Thursday, January 26, 2017

Of course

Of course we entertain thoughts of suicide. Us widowers. It is part of the grief. It is in an odd kind of way, a comfort. To know that ultimately we can choose not to live because the living is so damn brutal at times. I've spoken to other widows who have said the same thing, but only eventually, reluctant sharing that finds common ground. It's that unspoken thing that we plot to ourselves in our lonely rooms late at night, or sometimes crossing the street wondering if that truck will stop and if we just timed it properly.

It is a grievous burden being a widow and yet we are expected to carry on, certainly not as if nothing happened but certainly in a hopeful way by those around us who purportedly love us.

This is why most of us spend time in the grief process, after having entertained every possible notion of offing ourselves, waiting to die. We wait for the heart attack or the cancer or the car accident or the dreadful incurable disease that we will refuse treatment for so that we can gracefully or ungracefully exit without being blamed, without being seen as weak and stupid and ungrateful; without inflicting an unbearable hurt on the ones who love us.

But of course it doesn't happen. We eventually realize we are to go on.

I had a friend, a wise friend, who sat me down and said "Okay, if you want to die, let's get on with it. Right now." And I responded that I had all sorts of paper war to do before I could kill myself. "So," said he, "you are not ready to die. So you better get on with the living part." He then began to help me with the paper war.

Mad as hell I was at him. For a minute or two. Maybe even a day. But the next morning I woke up and instead of miserably choosing not to face the day yet again, I got up and made coffee and played with little Vincent the dog before tackling more paper war. At the end, the decision is pragmatic. It is not a happy one. It is one that says you must go on--sad, despairing, alone, sometimes afraid, and almost always angry if not bitter.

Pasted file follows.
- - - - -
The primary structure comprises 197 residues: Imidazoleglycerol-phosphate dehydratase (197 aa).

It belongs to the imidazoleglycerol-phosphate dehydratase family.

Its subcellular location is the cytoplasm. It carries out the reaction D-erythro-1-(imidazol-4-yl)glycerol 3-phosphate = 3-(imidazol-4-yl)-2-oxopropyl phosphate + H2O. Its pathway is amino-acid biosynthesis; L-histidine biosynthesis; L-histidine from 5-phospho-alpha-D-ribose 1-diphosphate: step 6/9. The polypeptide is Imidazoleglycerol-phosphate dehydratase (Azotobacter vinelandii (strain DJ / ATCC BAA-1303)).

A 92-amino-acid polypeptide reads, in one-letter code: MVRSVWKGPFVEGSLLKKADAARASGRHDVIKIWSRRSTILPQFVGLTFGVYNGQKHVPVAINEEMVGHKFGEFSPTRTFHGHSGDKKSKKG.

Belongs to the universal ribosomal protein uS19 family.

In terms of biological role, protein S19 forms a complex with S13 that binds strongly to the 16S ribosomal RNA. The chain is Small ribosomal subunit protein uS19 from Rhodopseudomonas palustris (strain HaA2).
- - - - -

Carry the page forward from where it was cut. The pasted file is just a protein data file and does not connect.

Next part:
I had said to my "grief counsellor" [who seems to have disappeared ironically, like the 72% of friends and relatives who disappear on widows (according to the statistics from the Globe and Mail article)] that my goal was not to become bitter from all of this. How foolish my goal.

You're damn straight I'm bitter.

There isn't enough love in the world to take away that feeling.

Why couldn't we have had our happiness in this world for a long time yet to come? Why such a good man? Why? The never-answered question. The one you end up living with for the rest of your life. The one that many seem to think they can answer but haven't the foggiest notion like the rest of us. The best answer is that there is none. The hopeful answer which infuriates me is that it is not for us to know. 

So then we widows just carry on. If we are lucky we have children or grandchildren to distract, to give meaning, to give a sense of the future. If we aren't so lucky, we gather hope where we may to face yet another day.

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